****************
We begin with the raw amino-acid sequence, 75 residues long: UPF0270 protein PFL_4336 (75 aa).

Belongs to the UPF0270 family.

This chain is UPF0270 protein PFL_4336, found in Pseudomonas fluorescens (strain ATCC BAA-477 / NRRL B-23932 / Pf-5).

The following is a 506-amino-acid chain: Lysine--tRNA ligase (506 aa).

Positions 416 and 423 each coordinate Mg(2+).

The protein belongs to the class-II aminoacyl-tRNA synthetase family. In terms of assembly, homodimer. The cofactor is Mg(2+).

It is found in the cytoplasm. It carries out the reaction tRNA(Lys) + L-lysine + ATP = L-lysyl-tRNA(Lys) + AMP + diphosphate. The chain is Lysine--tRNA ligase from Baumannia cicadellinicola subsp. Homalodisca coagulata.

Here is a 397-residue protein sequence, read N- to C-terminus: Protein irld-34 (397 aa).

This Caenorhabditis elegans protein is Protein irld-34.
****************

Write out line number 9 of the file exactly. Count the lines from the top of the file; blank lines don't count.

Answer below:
This Caenorhabditis elegans protein is Protein irld-34.